Letters to the Editor

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ENVIRONMENT: Are activists modern Druids?

Letter by Don Wilbur, University Place on April 30, 2012 at 12:41 pm with 14 Comments »
April 30, 2012 2:16 pm

Re: “Why was article even published?” (letter, 4-24).

The writer refuted Professor Robert H. Nelson’s contention that environmentalism and traditional religion are similar. Christianity was cited to support the professor’s argument.

Perhaps the writer is right in claiming the environmental movement cannot be equated to Christianity. Christianity deals with the spirituality of humans while environmentalists deal with the spirituality of trees, etc.

The environmentalists’ literature is loaded with references to the spiritualist feelings projected by living trees, etc. The environmentalists’ near worship of nature could easily be compared to the Druids who preached their religion in ancient Britain and elsewhere. The Druids were soothsayers who predicted gloom and doom to their followers if they deviated from the priests’ interpretation of “nature.”

Many of us believe the environmentalists have unconsciously replicated the aristocratic Druid priests and updated their religion with billions of taxpayers’ dollars to contrive “scientific research,” propaganda, frivolous regulations and projects.

Leave a comment Comments → 14
  1. aislander says:

    Ancient Germanic tribes worshiped nature and the things in it. There was a certain nostalgia for that at one time, if I recall…

  2. And don’t forget Deists who saw God in every part of His creation. Oh, that’s right, many of our founders were Deists and would be environmentalists today, because they also believed in the Enlightenment and in discovery of what is best for our nation through scientific research and exploration.

  3. RLangdon says:

    Backoff on the Anti-Druid rhetoric pal!!!

  4. I’ve attempted to explain this on this blog many times, Mr. Wilbur. Don’t ask me why there is a refusal to see the obvious “religious fervor” that exists among many environmentalists. Not only is there a spiritual component for many of them, they are inclined to preach their cause with a zeal equaled only by televangelists, right up to an including scare tactics.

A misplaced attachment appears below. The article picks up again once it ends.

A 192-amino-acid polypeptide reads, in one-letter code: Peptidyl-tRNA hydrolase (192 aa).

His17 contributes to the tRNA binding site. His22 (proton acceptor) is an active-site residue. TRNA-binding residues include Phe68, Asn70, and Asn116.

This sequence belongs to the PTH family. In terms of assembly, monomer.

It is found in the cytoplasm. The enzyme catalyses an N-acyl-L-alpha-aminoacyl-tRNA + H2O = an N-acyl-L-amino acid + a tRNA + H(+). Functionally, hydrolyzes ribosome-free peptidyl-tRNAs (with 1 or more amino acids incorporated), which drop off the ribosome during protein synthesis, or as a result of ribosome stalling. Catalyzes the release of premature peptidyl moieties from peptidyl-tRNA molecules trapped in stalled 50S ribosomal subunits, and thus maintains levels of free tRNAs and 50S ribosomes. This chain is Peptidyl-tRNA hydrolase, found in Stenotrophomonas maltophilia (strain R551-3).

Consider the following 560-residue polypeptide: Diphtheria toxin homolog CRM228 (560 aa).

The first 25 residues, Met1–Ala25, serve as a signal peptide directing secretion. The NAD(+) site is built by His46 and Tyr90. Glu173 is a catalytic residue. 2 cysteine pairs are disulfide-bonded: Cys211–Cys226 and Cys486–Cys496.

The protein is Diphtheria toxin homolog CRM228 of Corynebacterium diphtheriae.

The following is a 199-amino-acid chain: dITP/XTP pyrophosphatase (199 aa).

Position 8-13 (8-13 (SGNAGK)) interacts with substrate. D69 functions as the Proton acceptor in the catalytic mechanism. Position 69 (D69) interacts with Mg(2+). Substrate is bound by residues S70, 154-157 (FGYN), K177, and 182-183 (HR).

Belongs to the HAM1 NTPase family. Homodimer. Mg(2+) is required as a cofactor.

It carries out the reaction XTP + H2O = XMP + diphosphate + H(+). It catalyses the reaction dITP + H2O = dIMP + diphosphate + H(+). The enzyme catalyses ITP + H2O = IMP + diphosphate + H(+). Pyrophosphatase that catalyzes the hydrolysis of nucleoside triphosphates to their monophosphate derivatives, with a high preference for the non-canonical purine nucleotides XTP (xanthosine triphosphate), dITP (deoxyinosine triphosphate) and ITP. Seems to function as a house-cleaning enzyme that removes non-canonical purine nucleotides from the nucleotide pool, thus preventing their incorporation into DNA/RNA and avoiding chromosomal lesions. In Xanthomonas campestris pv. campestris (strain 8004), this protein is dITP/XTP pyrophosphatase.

5. Aislander – many tribes and cultures (some not so ancient) worshiped natrue and the things in it.

  6. tellnolies says:

    One major difference between any religion and the environment is that the environment is inescapable, for all of us. Hindu, Christian, whatever, we all breathe air, and drink water.

    You may believe your god’s wrath, or love, or whatever, is also inescapable, but that is only your belief.

  7. sozo, “religious fervor” is a metaphor. “Environmentalism” at whatever level a person subscribes to it is not a religion. There is a huge difference in wanting to manage our resources responsibly for futute generations and worshipping trees.

    I am sure there are Druids out there. We have all kinds of belief systems. However, this letter is just another attempt to deflect from the real science of the issues. Those who use such tactics are to be pitied, because they are fighting a losing battle without any ammunition.

  8. LornaDoone says:

    I worship at the alter of the StopBurningRivers Church

  9. Frankenchrist says:

    Modern Druidism is mainly about running around in the woods naked. I’m all about that, especially if the chicks are hot.

  10. And franenchrist is the one who warns us about a “war on women.” I’m sure the irony escapes him.

    tuddo, I am in favor of being environmentally responsible and practice such responsibility in my own life. All I’m saying is that SOME people have embraced “environmentalism” with the zeal of evangelists. This is an observable fact for goodness sake. And SOME environmentalists’ convictions are rooted in religion of sorts…paganism, animism, pantheism, etc.

  11. anders_ibsen says:

    Funny, there are some who would say that environmentalism is about as Christian as you can get:

    “The land must not be sold permanently, because the land is mine and you are but aliens and my tenants. Throughout the country that you hold as a possession, you must provide for the redemption of the land.”

    Lev. 25:23-24

  12. And many Christians take the responsibility for this role of stewardship willingly. Don’t believe the media hype that would suggest Christians are against conservation and care of the planet. It’s nonsense. That said, some of us want it to be clear that we do not put our hopes in the planet, nor do we worship it as it sometimes seems that some folks do.

  13. wildcelticrose says:

    The big difference between worshiping a “god” and worshiping nature is that it can be proven that nature exists.

    On a more practical level, even a pig won’t sleep where it defecates so environmentalism is just good common sense.

    And if you believe in a creator, doesn’t it make sense to care for that creation?

  14. If that last question was directed at me rose, please read my posts again.

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